George Price, 62, the premier of the Britsh colony of Belize and almost certain to be its first prime minister when it becomes a sovereign nation, is known as an educated, piously Catholic, politially astute and sensitive man with a fierce dream: independence.

Talking at a recent rally about his plans to make that dream a reality this year, he cut loose on his opposition -- those Belizeans who are at least reluctant to leave Britain's protective shadow.

These opponents of Price talk about the security risk from hostile Guatemala, about economic uncertainties, about all that can go wrong for a small land colonized by British sailors that sets out on its own in the tough world of the 1980s.

"These are the things," said Price, laying it on the line about such doubts to a hundred people in the muddy bus depot called Cinderella Plaza, "that the devils are putting in the way."

"We ready, man," shouted an enthusiastic supporter. "We ready long time, daddy."

His supporters don't hesitate to think of him as the father of his country. His opponents are profoundly suspicious.

"You might have noticed his religious aura," Manuel Esquivel, an articulate and acerbic senator for the opposition United Democratic Party, said of Price the next morning. "He's straight out of the inquisition and believes in the maxim that error has no rights. Since we oppose him we are in error and must be in league with the Devil."

Price's People United Party has brought forth a draft constitution, known as the White Paper, for an independent Belize. "To my mind," said Esquivel, "it lays the groundwork for a dictatorship."

Harsh words are common on all sides these days in this near-nation beset by a plague of what one long-time American resident calls "village politics, the pettiness where everybody knows everybody and their foibles."

From the beginnings of serious local polictics in 1950, Price was what one of his colleagues called "a silent partner at the top: the man behind the throne." But employed as the secretary of Belize's only millionaire, he preferred to keep a low profile, this colleague said.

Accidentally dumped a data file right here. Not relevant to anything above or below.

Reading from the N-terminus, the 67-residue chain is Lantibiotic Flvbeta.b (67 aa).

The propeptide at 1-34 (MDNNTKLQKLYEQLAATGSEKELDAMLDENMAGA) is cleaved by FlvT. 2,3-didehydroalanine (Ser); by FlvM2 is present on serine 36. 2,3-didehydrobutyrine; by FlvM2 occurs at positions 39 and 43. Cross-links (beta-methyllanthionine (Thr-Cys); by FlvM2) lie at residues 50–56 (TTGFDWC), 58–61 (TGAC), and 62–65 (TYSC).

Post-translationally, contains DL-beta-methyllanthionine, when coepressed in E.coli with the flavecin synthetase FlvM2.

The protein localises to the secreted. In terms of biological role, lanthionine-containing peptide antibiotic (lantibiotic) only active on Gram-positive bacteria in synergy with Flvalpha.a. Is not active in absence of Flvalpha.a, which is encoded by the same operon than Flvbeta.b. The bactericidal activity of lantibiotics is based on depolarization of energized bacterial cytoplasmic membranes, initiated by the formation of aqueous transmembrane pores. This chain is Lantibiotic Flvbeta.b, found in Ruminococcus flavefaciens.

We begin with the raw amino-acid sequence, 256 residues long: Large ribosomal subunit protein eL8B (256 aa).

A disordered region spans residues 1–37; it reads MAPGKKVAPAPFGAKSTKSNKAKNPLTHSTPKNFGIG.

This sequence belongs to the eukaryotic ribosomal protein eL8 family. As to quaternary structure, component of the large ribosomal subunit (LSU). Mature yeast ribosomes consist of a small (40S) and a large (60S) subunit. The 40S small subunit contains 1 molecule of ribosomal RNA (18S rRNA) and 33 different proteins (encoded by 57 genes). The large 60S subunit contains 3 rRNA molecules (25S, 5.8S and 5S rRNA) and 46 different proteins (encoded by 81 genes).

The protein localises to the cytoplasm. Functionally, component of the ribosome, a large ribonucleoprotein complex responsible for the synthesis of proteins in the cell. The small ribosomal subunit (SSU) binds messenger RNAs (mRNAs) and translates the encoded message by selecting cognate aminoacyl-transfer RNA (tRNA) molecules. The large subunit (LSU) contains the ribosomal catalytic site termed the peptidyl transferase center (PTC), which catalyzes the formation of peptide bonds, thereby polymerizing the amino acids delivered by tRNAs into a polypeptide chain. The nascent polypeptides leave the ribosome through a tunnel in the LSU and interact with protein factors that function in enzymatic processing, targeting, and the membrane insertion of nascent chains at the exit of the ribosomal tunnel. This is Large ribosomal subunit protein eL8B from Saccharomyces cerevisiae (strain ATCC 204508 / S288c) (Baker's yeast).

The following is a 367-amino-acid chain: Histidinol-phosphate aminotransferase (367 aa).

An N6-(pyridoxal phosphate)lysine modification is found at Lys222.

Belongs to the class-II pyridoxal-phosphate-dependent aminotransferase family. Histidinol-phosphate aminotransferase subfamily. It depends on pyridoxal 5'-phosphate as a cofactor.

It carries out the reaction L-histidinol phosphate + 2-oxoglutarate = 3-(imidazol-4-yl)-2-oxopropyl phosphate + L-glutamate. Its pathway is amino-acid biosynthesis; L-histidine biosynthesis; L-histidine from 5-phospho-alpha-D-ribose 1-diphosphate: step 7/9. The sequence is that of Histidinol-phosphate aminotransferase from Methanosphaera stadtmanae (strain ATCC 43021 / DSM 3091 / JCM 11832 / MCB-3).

He suffered a political set back later in the decade when he was accused of making secret initiatives to Guatemala, but by 1961 he was back publicly and firmly in charge of his party. With the start of internal self-rule in 1964, Price became Belize's first and thus far the only premier.

Even his detractors concede some of Price's accomplishments. Literacy is virtually universal because of a system of church-state schools that Price helped create. No one goes hungry.

In the last colony-wide election in 1979 his party won 13 of the 18 seats in the National Assembly. The opposition charges that the electoral machinery is in the hands of Price's party and, without proof, that the elections are fraudulent.

Price's control is already solid, but the opposition argues that it would be even stronger under the proposed constitution.

The opposition has refused to participate in what was supposed to be a joint committee canvassing the nation for comment on the White Paper, and some opposition leaders suggest they will not attend the constitutional conference in London expected this spring.

Frustrated and defeated, the United Democratic Party is increasingly on the outside of government and the substantial minority it represents is left with less voice.

Meanwhile, notwithstanding ambitious plans, much of the colony languishes.

Price has constructed a new capital in the interior, Belmopan, which has a population of about 4,000 and looks more like a modern American junior college than a seat of govoernment, but which is clean and quiet and has helped open up the middle reaches of Belize.

The poverty and dilapidation of Belize City -- with a third of the colony's 145,000 population and its principal port -- are apparent to any visitor.

Seven years after a sewer system was begun, it has yet to be completed. Most people get their water from rain barrels, and when the sea breeze dies the stench from the gutters is stunning. Power cuts are recurrent.

With its small population and limited resources, Belize has virtually no infrastructure for any kind of commercial activity. Its potential farmlands are vast. The Price government talks of making Belize the breadbasket of the Caribbean, but for now 25 percent of its imports are foodstuffs.

Despite extensive land reform in a country with about 15 people per square mile and half the population living in towns, there is no effective food marketing or distribution system. Lumbering, despite an abundance of valuable trees, has died away.

Refugees from the political strife in El Salvador have begun to take the initiative in agriculture and the primarily Hispanic northern sector of the country has developed a thriving sugar-cane industry. But as the current majority of black creoles and native Caribs -- already beset by their own cultural frictions -- begin to sense themselves economically displaced, serious problems could arise.

Foreign exchange is helped by remittances from 30,000 Belizeans who live outside the country, mainly in the United States.